Thirty people gathered on May 6 at a meeting organised by the National Tertiary Education Union (NTEU) and the New South Wales Teachers Federation (NSWTF). The theme of the meeting was “Trade Unions and Climate Change: Challenges, Opportunities and Alliance Building”. Jeremy Kerbel, climate justice campaigner with the Liquor, Hospitality and Miscellaneous Union, outlined some of the LHMU’s climate change initiatives, such as calling hundreds of delegates in the lead-up to the 2009 Walk Against Warming and sponsoring the event.
Clients at the Fairfield Migrant Resource Centre heard on April 29 that people in disadvantaged areas, such as Fairfield, could have their welfare benefits "quarantined" as early as next year. The public meeting at the centre featured Peter Davidson from the Australian Council of Social Services and Richard Downs, spokesperson for the Alyawarr people’s walk-off in the Northern Territory. The walk-off began in July 2009, protesting against the effects of welfare quarantining, and other NT intervention measures, in the community of Ampilatwatja.
Visiting Pakistani socialist and anti-war activist Ammar Ali Jan and Edmund Rice Centre director Phil Glendenning delivered powerful presentations on why the Afghanistan-Pakistan “war on terror” was a fraud. They spoke at a meeting organised by Stop the War Coalition on April 27. Ali Jan said the US was facing a checkmate in Afghanistan after failing to find a credible replacement for the corrupt and increasingly weak President Hamid Karzai (also known as “the mayor of Kabul” for his limited political influence).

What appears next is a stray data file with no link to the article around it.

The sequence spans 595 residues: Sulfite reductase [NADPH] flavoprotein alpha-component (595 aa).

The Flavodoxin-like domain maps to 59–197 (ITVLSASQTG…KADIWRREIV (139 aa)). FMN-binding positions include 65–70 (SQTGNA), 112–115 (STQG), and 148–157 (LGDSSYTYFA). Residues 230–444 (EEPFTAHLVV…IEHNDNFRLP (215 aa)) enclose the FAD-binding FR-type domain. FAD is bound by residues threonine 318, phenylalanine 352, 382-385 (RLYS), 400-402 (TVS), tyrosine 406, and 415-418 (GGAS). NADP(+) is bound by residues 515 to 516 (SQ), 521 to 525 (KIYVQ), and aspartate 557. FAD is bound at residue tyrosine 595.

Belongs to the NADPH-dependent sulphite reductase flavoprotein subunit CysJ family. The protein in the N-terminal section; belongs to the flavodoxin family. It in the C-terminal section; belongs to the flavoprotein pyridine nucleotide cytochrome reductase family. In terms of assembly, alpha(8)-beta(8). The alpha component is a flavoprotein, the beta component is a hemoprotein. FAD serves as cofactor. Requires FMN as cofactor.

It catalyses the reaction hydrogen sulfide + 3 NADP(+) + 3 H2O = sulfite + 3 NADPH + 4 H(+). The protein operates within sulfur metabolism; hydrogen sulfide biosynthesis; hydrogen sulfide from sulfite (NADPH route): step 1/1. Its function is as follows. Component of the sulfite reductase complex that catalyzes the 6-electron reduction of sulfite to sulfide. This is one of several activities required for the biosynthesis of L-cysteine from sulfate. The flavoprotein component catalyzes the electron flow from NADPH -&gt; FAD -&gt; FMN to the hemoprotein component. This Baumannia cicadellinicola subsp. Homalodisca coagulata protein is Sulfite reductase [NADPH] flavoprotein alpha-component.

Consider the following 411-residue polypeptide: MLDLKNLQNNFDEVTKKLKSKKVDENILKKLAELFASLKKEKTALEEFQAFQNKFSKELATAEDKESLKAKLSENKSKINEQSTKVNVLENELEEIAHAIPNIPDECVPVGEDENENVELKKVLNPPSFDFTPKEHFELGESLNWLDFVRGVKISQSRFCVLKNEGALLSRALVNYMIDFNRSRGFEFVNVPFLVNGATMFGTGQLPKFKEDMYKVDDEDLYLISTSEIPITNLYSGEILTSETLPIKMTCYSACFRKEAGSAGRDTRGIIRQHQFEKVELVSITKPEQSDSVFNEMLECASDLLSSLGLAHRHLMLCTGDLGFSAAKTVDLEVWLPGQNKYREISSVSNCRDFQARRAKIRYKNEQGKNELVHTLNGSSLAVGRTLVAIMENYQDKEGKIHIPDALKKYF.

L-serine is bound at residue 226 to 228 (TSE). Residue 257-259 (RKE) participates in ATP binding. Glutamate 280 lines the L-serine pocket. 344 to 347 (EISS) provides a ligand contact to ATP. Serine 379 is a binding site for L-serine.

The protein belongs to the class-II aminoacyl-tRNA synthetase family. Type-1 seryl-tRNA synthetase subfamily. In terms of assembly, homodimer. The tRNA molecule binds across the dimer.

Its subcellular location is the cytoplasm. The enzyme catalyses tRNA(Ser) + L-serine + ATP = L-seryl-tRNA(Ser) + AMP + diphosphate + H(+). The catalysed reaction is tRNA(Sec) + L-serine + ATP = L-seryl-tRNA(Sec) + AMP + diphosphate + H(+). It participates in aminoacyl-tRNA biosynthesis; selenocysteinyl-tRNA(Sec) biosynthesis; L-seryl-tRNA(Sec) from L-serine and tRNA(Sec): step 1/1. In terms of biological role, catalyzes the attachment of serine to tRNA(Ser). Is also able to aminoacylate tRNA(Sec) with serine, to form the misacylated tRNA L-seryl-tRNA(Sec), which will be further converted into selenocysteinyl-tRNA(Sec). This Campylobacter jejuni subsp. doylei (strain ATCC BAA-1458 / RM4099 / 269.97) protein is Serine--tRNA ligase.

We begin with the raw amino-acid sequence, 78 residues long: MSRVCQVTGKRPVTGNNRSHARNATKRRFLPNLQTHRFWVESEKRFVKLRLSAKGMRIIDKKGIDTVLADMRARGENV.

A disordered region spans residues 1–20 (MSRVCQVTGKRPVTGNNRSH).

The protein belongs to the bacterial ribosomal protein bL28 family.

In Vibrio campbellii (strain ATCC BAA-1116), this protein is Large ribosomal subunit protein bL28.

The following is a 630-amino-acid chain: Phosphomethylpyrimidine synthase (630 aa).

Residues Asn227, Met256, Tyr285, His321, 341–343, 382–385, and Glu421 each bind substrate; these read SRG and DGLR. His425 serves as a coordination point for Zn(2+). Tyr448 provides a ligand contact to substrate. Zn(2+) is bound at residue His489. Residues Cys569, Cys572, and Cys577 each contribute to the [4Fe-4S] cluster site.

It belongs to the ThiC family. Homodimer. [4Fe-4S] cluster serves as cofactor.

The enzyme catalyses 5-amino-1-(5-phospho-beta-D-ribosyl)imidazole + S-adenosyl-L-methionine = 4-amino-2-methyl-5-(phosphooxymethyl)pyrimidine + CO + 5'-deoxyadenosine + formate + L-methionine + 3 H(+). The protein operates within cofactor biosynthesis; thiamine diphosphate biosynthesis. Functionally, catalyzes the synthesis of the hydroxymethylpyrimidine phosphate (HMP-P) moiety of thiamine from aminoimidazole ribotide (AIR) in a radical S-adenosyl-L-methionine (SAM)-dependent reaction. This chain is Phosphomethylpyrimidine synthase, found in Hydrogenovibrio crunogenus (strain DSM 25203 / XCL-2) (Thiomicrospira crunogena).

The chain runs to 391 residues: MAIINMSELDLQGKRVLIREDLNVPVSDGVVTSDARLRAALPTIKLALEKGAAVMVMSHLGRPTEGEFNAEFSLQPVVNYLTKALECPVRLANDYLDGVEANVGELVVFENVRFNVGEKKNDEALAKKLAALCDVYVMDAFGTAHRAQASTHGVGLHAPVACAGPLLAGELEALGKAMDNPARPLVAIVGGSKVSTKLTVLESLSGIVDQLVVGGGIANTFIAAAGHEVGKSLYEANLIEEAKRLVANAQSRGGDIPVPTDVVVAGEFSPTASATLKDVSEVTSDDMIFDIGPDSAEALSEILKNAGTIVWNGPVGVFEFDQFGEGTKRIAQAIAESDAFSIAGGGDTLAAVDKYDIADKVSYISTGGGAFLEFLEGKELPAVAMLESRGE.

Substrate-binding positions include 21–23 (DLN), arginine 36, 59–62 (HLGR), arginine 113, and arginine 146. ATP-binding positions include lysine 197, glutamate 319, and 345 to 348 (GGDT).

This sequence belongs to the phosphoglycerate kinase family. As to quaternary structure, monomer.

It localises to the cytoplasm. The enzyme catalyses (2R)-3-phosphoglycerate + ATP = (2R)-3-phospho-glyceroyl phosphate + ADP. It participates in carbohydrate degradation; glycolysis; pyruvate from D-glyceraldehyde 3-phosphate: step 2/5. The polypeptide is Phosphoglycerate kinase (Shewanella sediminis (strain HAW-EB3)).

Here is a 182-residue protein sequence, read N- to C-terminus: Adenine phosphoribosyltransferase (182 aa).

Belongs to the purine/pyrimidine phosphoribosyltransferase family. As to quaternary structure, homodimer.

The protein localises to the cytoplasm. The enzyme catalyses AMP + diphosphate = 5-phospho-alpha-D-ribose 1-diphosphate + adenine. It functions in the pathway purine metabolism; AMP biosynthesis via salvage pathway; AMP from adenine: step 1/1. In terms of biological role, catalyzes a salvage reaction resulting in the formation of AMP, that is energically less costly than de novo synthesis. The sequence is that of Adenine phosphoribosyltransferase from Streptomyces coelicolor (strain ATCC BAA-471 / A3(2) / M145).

The March 15 banning of two Socialist Alliance activists, Paul Benedek and myself, from the University of Sydney was revoked on April 9, after vice-chancellor Michael Spence received a storm of protest letters. Among the many who protested against this attack on freedom of speech were renowned journalist John Pilger, 15 professors and lecturers at Sydney and other universities, Sydney City councillors Meredith Burgmann and Irene Doutney, leaders of the National Tertiary Education Union (NTEU), students and civil rights activists.
The following is a transcript of a speech by award-winning journalist John Pilger at the Sydney Teachers’ Federation on April 23. It was part of a public launch of the Four Days in July national Aboriginal rights convergence in Alice Springs from July 6 to 9. * * * I am honoured to be on this platform tonight, and I would like to express my warm appreciation to Richard Downs for asking me to join him in launching this extraordinary call-out to all Australians, Indigenous and non-Indigenous.

This is an interview with writer and former GI resister to the Vietnam war, David Cortright. He is the author of many books and is now the Director of Policy Studies at the Kroc Institute for International Peace Studies at the University of Notre Dame in Indiana. The interview was done in Sydney on Decenber 12, 2009, and conducted jointly by Helen Patterson, Max Watts, Pip Hinman and Vivienne Porzolt.

On May 17, a candlelight vigil was held in in Taylor Square to mark International Day Against Homophobia. The vigil was organised by the Lesbian, Gay, Bisexual, Transgender, Queer (LGBTQ) Network of Amnesty International and Community Action Against Homophobia (CAAH) and called for the immediate release of Ali Humayun, a gay refugee from Pakistan who has been held in the Villawood immigration detention centre for more than two years.

The action was in response to threats by federal Attorney-General Philip Ruddock to have the governor-general disallow proposed ACT legislation on same-sex civil unions. In June 2006, the federal government disallowed an ACT bill on civil unions because it could have “undermined” the “institution of marriage”.